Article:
…allegedly.

Ramon comes back with a backdrop superplex, but his knee is injured. Razor’s Edge, but the Roadie runs in for the DQ. Kid tries to save, but the forces of evil are too much, and Lawler notes that “The Kid just got hammered!” Truer words have never been spoken.

(Razor Ramon d. Jeff Jarrett, interference — DQ, 13:29, **1/2) Technically competent, but it did nothing for me and felt like they were repeating the script from Royal Rumble.

King Kong Bundy v. The Undertaker

Hey, remember that angle where a heel stole the urn and then Undertaker fought him to get it back? Well, this was one of them. The special referee is baseball umpire Larry Young, so at least the steroid use won’t shock him or anything. Taker goes old school right away and tries to clothesline Bundy down, but takes three times to get him down. Bundy responds with his own, and Taker bails and steals the urn back. He stops to worship the almighty flashlight contained within. Let us all pay homage to Eveready, provider of light and AA batteries! Kama runs out and steals the urn right back, but Undertaker is remarkably nonplussed by the situation and goes right back to beating on Bundy. Bundy comes back with a slam, which UT no-sells, and another clothesline puts him on the floor again. Back in, Bundy chokes away and they have an epic slugfest, which ends when Bundy drops a knee for two. We hit the chinlock, as apparently the drama of people stealing the urn and other people stealing it back has been exhausted and now we have to actually watch these guys wrestle…

…allegedly.

Taker fights up, but gets Avalanched, which he no-sells. He slams Bundy and gets the jumping clothesline for the pin. A clothesline? What is this, Survivor Series?

(Undertaker d. King Kong Bundy, clothesline — pin, 6:38, 1/4*) This was more one of those matches that sounded like a dream match on paper, rather than something anyone in their right mind would want to sit through.

WWF World tag team titles: The Smoking Gunns v. Owen Hart & Yokozuna

Owen and Jim Neidhart were eliminated from the tag title tournament under dubious circumstances, so now Owen gets a title shot with a partner of his choice. Billy Gunn slugs it out with Owen to start, and the Gunns work on his arm in the corner. Owen brings in Yokozuna, who quickly slams Bart, but misses an elbow. Owen comes in with a criss-cross, but Bart takes him down with an armbar and the Gunns double-team him with a double legsweep, then clear the ring. A nice double-team sees Billy hitting a neckbreaker on Owen out of a backdrop suplex position by Bart, and Bart sends Owen into the corner for two. A sideslam/legdrop combo gets two for Billy. Owen makes the blind tag to Yokozuna, and a legdrop kills Billy dead. Not even his gigantic mullet could protect him from that one. Owen rams him into the ringpost for good measure. Back in, we hit the chinlock. Owen tries to come in with a missile dropkick, but it hits Yoko instead and it’s hot tag Bart. Press slam for Owen, but Billy comes in and runs into a belly-to-belly from Yoko. Banzai drop and Billy is a pancake, so Owen takes the pin and the titles himself.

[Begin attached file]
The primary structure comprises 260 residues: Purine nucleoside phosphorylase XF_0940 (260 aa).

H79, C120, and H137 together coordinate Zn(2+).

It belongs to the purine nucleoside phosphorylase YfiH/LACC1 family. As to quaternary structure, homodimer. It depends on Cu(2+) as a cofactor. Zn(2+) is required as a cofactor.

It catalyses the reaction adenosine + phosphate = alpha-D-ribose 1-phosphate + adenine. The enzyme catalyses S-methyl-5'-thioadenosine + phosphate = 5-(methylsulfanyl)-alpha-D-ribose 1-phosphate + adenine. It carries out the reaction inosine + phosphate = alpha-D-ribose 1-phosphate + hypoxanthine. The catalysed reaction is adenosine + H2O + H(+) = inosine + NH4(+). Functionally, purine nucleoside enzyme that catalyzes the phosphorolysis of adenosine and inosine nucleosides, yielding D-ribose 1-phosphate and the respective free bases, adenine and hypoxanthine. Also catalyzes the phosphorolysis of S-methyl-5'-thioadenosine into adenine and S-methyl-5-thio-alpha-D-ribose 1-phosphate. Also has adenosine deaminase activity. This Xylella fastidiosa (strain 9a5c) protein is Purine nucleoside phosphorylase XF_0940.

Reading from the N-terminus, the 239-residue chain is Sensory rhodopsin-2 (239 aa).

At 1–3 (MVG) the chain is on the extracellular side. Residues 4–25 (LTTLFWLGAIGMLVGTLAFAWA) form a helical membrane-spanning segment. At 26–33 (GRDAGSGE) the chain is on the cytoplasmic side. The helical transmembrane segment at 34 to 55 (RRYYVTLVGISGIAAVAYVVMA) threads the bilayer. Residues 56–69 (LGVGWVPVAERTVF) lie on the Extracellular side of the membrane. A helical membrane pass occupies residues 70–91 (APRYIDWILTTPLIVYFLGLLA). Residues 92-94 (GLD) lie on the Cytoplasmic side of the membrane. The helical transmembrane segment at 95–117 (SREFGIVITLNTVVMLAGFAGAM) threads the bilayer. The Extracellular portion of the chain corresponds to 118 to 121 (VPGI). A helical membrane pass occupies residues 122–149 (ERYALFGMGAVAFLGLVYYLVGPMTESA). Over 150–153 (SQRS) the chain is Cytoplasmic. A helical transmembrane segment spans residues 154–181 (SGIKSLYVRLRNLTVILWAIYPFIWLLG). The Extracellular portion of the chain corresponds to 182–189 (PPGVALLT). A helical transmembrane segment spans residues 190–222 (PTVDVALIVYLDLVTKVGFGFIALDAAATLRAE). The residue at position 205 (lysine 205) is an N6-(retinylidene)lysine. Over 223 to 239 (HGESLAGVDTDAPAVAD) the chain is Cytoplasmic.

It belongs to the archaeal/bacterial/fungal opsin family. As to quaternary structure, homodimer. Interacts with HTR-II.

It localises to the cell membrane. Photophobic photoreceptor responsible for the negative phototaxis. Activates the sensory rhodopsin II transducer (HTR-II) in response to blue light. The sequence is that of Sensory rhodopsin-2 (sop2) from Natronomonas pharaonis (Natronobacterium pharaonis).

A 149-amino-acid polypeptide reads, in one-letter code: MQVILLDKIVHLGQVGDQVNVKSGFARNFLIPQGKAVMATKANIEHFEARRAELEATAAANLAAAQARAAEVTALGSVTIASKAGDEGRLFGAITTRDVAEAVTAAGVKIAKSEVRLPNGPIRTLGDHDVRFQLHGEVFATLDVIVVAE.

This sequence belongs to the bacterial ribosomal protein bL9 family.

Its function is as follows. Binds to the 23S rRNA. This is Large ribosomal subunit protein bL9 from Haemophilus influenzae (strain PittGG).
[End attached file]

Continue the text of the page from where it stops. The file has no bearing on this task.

(Owen Hart & Yokozuna d. The Smoking Gunns, Owen pin Billy, 5:47, **1/4) This was an oddly structured tag match, with no real heat segment, and really just a sense of the inevitable title change to it.

“I Quit” match: Bret Hart v. Mr. Bob Backlund

This was the final blowoff of a rather underappreciated feud in the 90s — that of Bob Backlund taking on the forces of sanity and losing. Although Bob never really drew any money as champion, it still stands as testimony that someone, anyone, can reinvent himself into something of value given a chance. Except for Paul Roma, f*ck him. Bret and Bob actually had very good chemistry together, as Bret was the kind of guy who could effortlessly work Bob’s ultra-old school style and make it look believable for the era in which he was competing.